The Allais Paradox represents one of the earliest empirical challenges to normative models of decision-making, and suggests that choices in one part of a gamble may depend on the possible outcome in another, independent, part of the gamble-a violation of the so-called "independence axiom." To account for Allaisian behavior, one well-known class of models propose that individuals' choices are influenced not only by possible outcomes resulting from one's choices, but also the anticipation of regret for foregone options. Here we test the regret hypothesis using a population of patients with behavioral variant frontotemporal dementia (bvFTD), a clinical population known to present ventromedial prefrontal cortex dysfunctions and associated with impaired regret processing in previous studies of decision-making. Compared to matched controls and Alzheimer's disease (AD) patients, we found a striking diminution of Allaisian behavior among bvFTD patients. These results are consistent with the regret hypothesis and furthermore suggest a crucial role for prefrontal regions in choices that typically stands in contradiction with a basic axiom of rational decision-making.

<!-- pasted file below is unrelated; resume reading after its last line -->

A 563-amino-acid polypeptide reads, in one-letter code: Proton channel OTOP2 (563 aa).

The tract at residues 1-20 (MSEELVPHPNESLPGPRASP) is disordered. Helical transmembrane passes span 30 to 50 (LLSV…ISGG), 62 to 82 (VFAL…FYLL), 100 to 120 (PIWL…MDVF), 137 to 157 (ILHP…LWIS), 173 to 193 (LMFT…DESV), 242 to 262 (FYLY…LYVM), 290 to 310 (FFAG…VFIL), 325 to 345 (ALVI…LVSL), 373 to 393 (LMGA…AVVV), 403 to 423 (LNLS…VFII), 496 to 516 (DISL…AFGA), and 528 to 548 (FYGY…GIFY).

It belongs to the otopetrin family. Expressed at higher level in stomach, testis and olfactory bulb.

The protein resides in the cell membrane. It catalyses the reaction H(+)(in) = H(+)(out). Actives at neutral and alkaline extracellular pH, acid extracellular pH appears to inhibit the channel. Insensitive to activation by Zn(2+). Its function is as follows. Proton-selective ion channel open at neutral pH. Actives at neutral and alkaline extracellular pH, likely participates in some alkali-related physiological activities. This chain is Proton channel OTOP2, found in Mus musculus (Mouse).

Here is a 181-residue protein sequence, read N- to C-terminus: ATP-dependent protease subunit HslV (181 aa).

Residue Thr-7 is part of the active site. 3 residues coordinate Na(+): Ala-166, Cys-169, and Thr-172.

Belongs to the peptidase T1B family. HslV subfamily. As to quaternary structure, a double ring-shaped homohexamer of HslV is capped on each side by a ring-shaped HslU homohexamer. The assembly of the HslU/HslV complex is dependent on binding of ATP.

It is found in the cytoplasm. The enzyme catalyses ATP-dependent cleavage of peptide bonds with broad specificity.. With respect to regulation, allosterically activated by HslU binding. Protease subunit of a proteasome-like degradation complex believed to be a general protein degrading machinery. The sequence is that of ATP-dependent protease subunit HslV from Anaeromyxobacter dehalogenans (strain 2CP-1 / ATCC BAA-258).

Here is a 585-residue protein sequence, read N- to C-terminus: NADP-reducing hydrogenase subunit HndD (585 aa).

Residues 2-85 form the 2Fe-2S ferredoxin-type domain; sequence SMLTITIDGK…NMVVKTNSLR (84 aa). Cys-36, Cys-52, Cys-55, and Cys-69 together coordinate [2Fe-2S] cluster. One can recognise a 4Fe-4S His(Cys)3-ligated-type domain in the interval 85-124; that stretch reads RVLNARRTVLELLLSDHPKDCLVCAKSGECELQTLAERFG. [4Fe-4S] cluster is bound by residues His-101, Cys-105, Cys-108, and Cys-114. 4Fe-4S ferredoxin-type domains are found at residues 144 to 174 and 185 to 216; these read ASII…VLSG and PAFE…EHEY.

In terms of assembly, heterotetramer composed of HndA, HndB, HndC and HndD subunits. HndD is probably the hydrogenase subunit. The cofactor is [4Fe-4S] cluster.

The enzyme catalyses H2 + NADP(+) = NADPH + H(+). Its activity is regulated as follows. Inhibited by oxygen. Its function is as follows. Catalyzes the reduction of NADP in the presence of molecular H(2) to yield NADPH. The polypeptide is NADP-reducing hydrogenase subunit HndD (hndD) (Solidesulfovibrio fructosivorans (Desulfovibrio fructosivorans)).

Bibliographical notePublisher Copyright:
© 2014 Bertoux, Cova, Pessiglione, Hsu, Dubois and Bourgeois-Gironde.
- Allais paradox
- Anticipated regret
- Frontotemporal dementia
ASJC Scopus subject areas
- General Neuroscience